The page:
Genetic variation

The great variability inherent in Brassica species has led to the enormous spectrum of crop types (Chapter 1). This high variability ultimately resulted in a spread of maturity periods within individual crops that caused much difficulty for growers in achieving efficient harvesting of high-quality produce. The standard means of overcoming variation in the maturity of Brassica crops is the taking of multiple harvests in which the crop is picked over by hand. Field staff assess quality and maturity visually as they walk through a crop. This is very labour-intensive and inefficient, and makes scheduling for marketing extremely difficult. Minor changes in the weather, leading to a few abnormally hot days or a more prolonged cold period, will disrupt the most carefully prepared harvesting schedules. The development of F1 hybrid Brassica crops offered a considerable advance in the control of their uniformity and reliability of maturation, and allowed the development of fully mechanized harvesting for Brussels sprouts and the use of gantry systems for crops such as cabbage, broccoli (calabrese) and cauliflower. Fully automated harvesting of fragile crops such as cauliflower is in the early phases of development. Here image analysis programs are used to assess the maturity of cauliflower curds and electronic signals are transmitted directly to automated cutting equipment when a head has been selected. These systems are relatively expensive, but this is set against the increasing problems that beset Brassica growers worldwide in locating and attracting field staff who are prepared to undertake harvesting in inclement weather at low rates of pay.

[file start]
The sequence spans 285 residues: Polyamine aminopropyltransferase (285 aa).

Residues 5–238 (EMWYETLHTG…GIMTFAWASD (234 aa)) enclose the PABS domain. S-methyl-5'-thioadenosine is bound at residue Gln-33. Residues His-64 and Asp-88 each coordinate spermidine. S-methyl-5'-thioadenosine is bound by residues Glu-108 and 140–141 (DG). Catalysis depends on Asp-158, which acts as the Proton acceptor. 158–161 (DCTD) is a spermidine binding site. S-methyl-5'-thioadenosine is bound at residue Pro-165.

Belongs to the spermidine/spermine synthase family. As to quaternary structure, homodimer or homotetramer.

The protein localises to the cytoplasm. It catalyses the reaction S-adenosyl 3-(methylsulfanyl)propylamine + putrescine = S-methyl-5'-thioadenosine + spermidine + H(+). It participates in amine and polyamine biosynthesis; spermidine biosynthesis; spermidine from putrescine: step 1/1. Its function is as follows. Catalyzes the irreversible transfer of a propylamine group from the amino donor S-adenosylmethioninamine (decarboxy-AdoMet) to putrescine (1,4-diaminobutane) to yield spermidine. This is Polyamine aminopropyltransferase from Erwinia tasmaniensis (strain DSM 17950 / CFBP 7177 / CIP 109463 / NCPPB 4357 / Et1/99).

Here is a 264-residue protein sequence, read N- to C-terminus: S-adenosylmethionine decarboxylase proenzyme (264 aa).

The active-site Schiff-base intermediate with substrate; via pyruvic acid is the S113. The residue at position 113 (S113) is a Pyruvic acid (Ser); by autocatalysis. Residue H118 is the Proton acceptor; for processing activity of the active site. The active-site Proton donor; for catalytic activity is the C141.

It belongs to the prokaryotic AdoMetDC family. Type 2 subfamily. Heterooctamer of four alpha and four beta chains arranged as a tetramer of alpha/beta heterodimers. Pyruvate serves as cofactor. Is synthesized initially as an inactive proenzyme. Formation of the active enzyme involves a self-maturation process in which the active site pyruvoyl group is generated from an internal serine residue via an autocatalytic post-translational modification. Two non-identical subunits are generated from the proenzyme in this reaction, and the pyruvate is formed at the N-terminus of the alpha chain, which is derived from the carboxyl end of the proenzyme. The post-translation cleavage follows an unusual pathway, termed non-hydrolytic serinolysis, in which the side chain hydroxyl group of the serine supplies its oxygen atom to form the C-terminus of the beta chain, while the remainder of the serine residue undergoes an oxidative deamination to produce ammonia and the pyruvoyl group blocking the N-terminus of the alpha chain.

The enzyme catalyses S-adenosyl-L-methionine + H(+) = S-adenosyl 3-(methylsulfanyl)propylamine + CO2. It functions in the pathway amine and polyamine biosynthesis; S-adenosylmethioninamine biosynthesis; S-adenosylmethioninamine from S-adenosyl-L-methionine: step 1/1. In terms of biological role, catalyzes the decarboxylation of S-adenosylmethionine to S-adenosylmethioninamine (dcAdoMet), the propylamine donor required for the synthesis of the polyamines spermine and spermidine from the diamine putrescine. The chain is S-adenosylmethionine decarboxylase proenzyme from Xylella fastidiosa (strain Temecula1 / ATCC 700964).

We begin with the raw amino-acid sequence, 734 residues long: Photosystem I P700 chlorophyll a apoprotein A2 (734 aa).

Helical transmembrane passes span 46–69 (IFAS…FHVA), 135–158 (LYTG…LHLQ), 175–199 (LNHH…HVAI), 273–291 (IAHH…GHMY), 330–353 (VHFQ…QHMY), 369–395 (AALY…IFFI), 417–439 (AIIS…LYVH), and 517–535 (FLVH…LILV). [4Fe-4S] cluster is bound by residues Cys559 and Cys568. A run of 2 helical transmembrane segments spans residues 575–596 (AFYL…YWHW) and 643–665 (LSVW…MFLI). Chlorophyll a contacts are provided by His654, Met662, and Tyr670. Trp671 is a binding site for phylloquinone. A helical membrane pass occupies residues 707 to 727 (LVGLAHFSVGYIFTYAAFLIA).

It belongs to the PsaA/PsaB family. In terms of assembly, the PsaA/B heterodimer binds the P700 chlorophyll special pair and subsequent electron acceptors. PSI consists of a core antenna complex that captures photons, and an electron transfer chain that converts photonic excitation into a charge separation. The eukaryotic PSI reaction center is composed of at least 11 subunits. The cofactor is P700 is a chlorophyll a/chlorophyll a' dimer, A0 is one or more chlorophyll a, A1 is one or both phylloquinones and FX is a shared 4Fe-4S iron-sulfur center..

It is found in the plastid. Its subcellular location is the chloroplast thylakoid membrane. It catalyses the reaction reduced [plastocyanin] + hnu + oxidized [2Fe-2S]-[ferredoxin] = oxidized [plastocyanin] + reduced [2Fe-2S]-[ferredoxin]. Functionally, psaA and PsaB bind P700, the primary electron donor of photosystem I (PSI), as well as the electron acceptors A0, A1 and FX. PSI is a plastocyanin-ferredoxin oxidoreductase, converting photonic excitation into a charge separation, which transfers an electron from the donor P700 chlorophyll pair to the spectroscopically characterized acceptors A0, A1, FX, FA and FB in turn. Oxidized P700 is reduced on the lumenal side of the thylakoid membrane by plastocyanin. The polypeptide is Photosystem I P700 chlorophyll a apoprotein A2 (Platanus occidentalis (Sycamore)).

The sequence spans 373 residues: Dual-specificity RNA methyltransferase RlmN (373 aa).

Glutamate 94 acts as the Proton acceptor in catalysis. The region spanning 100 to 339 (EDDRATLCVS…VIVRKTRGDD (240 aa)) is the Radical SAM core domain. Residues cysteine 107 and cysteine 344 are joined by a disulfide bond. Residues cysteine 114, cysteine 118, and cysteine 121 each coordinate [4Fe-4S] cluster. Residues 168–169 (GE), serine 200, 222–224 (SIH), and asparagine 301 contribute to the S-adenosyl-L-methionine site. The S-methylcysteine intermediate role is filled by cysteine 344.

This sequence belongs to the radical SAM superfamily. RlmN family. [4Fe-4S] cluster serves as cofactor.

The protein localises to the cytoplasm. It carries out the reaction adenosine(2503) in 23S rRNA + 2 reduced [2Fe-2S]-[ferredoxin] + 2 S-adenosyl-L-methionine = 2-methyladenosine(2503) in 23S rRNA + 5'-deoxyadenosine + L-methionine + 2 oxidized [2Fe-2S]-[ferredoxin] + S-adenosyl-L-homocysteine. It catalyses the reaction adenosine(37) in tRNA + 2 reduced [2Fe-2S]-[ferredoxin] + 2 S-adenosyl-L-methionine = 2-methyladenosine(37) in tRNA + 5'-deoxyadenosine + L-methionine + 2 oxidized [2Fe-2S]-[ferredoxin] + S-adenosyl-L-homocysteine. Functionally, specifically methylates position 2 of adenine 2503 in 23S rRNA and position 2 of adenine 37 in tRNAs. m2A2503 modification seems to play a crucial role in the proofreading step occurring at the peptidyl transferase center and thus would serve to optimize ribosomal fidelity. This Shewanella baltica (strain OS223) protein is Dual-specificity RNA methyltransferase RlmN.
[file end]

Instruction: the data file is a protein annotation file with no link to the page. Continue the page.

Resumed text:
The move towards raising of transplants in modular containers by specialist propagators has considerably improved the uniformity of maturation gained from the genetic improvement pioneered by plant breeders. Propagation (Chapter 3) has been separated from crop growing, and the growing of seedlings prior to transplanting into the field is carefully controlled and regulated by specialist contractors. Standardized transplants are spaced mechanically in their field stations with accuracy and consistency. Provided soil fertility has been carefully adjusted to suit Brassica crops, then the subsequent transplants will establish quickly and form uniform root systems. Both the breeding of F1 hybrids and production of modularized transplants have been major scientific advances reducing the variation of Brassica crops in their maturity phase and increasing their quality postharvest.

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